- POSTED: 10 Oct 2013 11:51
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Resale prices of private homes slipped 1.6 per cent in September from August as recent loan curbs took its toll on the market.
SINGAPORE: Resale prices of private homes slipped 1.6 per cent in September from August as recent loan curbs took its toll on the market.
This follows a 0.5 per cent increase in the previous month.
According to data compiled by the Singapore Real Estate Exchange (SRX), the overall price decline last month was led by a 3.5 per cent drop in resale prices of private homes in the city fringes.
Mass market resale home prices also dipped 1.5 per cent.
In contrast, resale prices of homes in the city or Core Central Region (CCR) rebounded by 2.5 per cent after falling for two consecutive months in July and August.
About 462 non-landed homes were resold in September, up slightly from August's 447 units.
This brought the total resale volume in the third quarter this year to 1,478 units, a 57 per cent drop compared to a year ago.
Thomas Tan, executive director of RE/MAX, said: “(In the) CCR, (there) are mainly foreigners who are picking up the properties.
"The ABSD (Additional Buyer’s Stamp Duty) has been around for a while. The foreigners who are coming in to pick up these properties are probably used to it right now. And they have already factored it in. And still, they probably see strong demand for such properties in the CCR, because they are really prime properties and you won't find many of them around.”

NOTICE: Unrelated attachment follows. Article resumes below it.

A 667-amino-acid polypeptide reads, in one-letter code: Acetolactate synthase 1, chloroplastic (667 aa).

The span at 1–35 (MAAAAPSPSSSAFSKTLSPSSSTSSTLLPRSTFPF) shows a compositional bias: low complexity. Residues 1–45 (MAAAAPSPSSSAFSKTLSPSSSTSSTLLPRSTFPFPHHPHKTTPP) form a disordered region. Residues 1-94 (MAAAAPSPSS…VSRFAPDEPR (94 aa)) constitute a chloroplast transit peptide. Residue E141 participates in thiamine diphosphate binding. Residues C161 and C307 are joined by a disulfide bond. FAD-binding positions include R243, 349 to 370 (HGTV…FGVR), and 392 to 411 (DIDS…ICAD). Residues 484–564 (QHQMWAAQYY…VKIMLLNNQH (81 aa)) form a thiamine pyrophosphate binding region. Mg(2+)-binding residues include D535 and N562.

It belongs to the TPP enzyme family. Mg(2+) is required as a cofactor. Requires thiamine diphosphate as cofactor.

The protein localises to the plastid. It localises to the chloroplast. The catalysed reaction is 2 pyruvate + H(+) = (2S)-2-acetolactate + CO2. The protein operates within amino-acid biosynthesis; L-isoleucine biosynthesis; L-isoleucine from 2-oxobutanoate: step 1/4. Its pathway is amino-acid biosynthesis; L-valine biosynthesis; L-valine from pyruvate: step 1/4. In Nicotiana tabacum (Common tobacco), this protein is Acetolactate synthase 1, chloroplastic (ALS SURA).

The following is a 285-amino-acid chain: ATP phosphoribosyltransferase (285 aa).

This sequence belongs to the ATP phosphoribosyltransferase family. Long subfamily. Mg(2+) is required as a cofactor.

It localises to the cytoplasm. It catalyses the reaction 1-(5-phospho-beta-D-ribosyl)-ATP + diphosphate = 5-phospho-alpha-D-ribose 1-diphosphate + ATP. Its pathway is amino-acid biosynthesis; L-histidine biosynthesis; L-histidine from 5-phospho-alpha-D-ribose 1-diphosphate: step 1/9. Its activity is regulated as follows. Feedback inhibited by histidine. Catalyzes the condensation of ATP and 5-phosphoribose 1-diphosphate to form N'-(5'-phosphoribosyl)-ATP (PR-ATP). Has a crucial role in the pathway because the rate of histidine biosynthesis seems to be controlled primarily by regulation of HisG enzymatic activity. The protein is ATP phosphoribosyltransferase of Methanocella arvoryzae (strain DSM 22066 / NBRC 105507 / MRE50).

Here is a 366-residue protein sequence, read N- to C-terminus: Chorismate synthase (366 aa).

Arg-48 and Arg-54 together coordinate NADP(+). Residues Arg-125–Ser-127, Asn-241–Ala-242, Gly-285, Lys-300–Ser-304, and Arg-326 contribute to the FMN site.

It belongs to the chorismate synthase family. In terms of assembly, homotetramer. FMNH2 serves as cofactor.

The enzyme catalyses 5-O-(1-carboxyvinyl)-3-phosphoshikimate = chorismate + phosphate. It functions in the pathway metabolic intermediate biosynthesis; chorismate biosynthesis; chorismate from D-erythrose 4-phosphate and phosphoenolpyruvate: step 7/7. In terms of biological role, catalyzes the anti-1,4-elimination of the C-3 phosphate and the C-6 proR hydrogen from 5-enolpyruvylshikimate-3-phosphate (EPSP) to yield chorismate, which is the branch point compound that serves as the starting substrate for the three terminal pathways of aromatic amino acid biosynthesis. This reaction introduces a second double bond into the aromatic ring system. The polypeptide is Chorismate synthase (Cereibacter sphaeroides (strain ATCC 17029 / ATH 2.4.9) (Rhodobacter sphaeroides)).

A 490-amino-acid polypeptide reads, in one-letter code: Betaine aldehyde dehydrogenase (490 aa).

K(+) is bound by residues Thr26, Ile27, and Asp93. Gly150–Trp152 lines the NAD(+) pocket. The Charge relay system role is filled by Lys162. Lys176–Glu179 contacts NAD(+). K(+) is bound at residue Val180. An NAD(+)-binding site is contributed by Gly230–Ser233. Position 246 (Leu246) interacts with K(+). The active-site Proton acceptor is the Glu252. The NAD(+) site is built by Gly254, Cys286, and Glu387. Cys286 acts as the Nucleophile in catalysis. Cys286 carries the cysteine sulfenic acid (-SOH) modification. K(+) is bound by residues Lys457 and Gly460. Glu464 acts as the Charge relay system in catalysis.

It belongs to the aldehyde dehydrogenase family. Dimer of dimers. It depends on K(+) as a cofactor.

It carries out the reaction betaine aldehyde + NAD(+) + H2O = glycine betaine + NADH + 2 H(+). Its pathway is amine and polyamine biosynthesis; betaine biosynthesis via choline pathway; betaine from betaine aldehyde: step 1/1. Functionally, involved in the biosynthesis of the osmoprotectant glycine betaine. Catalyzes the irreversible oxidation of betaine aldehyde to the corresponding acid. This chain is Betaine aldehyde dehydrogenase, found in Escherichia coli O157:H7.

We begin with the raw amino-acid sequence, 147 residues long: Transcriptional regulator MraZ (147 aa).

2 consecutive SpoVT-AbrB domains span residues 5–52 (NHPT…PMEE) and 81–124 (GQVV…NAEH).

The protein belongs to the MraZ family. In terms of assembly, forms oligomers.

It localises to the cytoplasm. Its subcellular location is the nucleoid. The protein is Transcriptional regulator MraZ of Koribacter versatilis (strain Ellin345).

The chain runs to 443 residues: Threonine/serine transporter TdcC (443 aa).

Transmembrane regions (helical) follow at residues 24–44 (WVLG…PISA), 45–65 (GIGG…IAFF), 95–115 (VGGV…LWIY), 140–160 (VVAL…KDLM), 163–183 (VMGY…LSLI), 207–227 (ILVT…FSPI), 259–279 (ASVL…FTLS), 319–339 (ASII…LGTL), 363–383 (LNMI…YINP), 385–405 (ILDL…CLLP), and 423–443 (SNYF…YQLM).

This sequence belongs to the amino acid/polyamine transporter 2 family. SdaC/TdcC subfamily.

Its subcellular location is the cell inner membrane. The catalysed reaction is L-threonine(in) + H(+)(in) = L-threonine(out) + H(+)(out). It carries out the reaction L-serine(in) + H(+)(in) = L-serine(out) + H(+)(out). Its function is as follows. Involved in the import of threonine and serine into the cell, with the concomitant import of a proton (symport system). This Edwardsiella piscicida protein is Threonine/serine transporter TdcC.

Since December 2011, foreigners who buy condominiums in Singapore must pay the ABSD.
Affecting buyers’ sentiment in the wider market is the Total Debt Servicing Ratio (TDSR) framework.
Since late June, banks must check that a borrower's total loan repayments do not exceed 60 per cent of gross income.
This effectively reduces the amount of housing loan that home buyers can borrow.
Some analysts also expect an increasing number of transactions to be in the lower quantum of between S$800,000 and S$1.4 million.
More permanent residents (PRs) are also expected to be looking at the private residential resale market because of new HDB rules that require them to be PRs for three years first before being allowed to buy an HDB resale unit.
By 2016, a record 82,500 private homes are expected to be injected into the property market.
Lim Yong Hock, senior vice president at PropNex, said: “Some of these owners would likely lease out their units because they are affected by the Seller’s Stamp Duty.
"Many of them would not sell but would choose to rent it out. With this increased supply, we foresee rentals coming down a fair bit in this next year or so.”
Meanwhile, overall rental prices for non-landed private homes in September fell 1.1 per cent from August, registering the biggest monthly rental price drop since the start of this year.
As for the HDB resale market, the cash-over-valuation (COV) for HDB resale flats dropped by S$3,000 in September to reach S$15,000 - the lowest since Jul 2009, when the overall COV was S$10,000.
Despite the drop in COV, SRX said overall HDB resale prices remained relatively flat with a small increase of 0.2 per cent from August, after four consecutive drops in the preceding months.
An estimated 1,164 HDB flats were sold in the resale market in September, slightly less than the 1,193 flats transacted in August.
This brought the resale volume for HDB flats in the third quarter to 3,661 units, a 33 per cent drop compared to last year.